Pulitzer and National Book Award winner Morris (This Living Hand and Other Essays, 2012, etc.), who died this year, agrees that Thomas Edison (1847-1931) almost certainly said, “genius is one percent inspiration and ninety-nine percent perspiration,” and few readers of this outstanding biography will doubt that he was the quintessential workaholic. Raised in a middle-class Michigan family, Edison displayed an obsessive entrepreneurial spirit from childhood. As an adolescent, he ran a thriving business selling food and newspapers on a local railroad. Learning Morse code, he spent the Civil War as a telegrapher, impressing colleagues with his speed and superiors with his ability to improve the equipment. In 1870, he opened his own shop to produce inventions to order. By 1876, he had money to build a large laboratory in New Jersey, possibly the world’s first industrial research facility. Never a loner, Edison hired talented people to assist him. The dazzling results included the first commercially successful light bulb for which, Morris reminds readers, he invented the entire system: dynamo, wires, transformers, connections, and switches. Critics proclaim that Edison’s innovations (motion pictures, fluoroscope, rechargeable batteries, mimeograph, etc.) were merely improvements on others’ work, but this is mostly a matter of sour grapes. Alexander Graham Bell’s telephone was a clunky, short-range device until it added Edison’s carbon microphone. And his phonograph flabbergasted everyone. Humans had been making images long before Daguerre, but no one had ever reproduced sound. Morris rivetingly describes the personalities, business details, and practical uses of Edison’s inventions as well as the massive technical details of years of research and trial and error for both his triumphs and his failures. For no obvious reason, the author writes in reverse chronological order, beginning in 1920, with each of the seven following chapters backtracking a decade. It may not satisfy all readers, but it works.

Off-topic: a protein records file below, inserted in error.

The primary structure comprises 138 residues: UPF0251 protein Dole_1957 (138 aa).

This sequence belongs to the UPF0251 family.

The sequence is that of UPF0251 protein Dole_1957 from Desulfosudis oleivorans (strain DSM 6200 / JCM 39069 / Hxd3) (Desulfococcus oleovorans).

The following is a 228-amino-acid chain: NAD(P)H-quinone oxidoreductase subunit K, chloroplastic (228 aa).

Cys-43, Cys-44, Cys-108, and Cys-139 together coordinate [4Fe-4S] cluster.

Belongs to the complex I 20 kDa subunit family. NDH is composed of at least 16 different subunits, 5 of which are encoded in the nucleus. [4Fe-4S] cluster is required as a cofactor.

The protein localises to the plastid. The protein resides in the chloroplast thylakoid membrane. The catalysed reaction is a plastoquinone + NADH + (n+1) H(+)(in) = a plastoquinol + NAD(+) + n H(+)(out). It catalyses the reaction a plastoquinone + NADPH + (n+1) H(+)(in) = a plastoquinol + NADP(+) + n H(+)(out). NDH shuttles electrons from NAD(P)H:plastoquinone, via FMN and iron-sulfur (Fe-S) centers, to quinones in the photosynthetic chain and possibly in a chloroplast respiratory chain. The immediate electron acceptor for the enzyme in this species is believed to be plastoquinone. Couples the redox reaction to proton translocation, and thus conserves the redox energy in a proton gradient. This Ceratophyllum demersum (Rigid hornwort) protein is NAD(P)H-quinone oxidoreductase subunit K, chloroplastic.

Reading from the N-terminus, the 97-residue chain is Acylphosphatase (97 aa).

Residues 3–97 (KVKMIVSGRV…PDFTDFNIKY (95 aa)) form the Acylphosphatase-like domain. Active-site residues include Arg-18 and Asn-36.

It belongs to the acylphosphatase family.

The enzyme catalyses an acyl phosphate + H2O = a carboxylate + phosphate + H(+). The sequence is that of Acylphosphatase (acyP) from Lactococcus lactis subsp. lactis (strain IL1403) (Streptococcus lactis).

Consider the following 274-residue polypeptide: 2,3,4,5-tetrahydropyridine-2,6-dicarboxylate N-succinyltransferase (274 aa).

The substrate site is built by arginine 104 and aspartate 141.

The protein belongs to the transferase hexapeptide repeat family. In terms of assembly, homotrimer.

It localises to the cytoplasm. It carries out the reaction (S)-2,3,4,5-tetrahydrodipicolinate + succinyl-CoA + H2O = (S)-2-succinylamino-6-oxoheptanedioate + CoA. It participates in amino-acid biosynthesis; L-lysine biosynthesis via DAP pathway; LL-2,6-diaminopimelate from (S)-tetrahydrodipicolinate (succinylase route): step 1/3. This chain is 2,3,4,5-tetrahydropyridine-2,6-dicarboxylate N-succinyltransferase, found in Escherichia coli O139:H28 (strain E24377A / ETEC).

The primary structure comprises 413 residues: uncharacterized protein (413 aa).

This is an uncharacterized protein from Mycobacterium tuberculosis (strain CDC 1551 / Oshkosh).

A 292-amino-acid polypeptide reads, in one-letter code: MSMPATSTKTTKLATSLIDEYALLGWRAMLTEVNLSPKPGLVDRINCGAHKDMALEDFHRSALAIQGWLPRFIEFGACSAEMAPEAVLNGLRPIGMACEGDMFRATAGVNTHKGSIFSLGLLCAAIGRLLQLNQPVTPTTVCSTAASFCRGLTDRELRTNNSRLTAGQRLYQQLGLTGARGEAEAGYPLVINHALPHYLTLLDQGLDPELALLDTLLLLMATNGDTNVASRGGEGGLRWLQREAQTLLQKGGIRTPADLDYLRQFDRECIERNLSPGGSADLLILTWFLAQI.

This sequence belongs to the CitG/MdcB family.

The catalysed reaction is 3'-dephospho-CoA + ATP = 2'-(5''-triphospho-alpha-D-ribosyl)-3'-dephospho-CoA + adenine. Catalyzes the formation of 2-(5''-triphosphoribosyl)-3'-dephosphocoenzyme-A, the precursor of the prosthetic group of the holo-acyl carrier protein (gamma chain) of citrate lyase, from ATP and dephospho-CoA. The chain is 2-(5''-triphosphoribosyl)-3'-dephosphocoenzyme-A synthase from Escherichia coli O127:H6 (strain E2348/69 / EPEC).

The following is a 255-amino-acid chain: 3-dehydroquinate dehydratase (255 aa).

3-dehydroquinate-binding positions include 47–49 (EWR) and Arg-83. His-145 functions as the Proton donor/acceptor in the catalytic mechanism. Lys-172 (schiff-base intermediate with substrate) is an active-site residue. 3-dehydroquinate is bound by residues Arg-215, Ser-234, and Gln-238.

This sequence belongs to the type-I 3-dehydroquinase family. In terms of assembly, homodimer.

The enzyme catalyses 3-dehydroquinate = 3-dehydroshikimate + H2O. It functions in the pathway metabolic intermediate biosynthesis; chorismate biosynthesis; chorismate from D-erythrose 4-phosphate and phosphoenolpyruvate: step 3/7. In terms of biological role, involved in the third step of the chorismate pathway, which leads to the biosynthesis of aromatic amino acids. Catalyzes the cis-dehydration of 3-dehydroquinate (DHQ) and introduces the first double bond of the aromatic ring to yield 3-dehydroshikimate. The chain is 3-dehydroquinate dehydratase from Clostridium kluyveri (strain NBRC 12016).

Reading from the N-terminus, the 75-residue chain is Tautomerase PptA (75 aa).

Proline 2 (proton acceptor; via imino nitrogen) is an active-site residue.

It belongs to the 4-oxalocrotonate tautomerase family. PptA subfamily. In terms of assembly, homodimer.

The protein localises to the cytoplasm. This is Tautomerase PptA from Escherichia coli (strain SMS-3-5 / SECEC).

Not only the definitive life, but a tour de force by a master.

Pub Date: Oct. 22, 2019

ISBN: 978-0-8129-9311-0

Page Count: 800

Publisher: Random House

Review Posted Online: July 15, 2019

Kirkus Reviews Issue: Aug. 1, 2019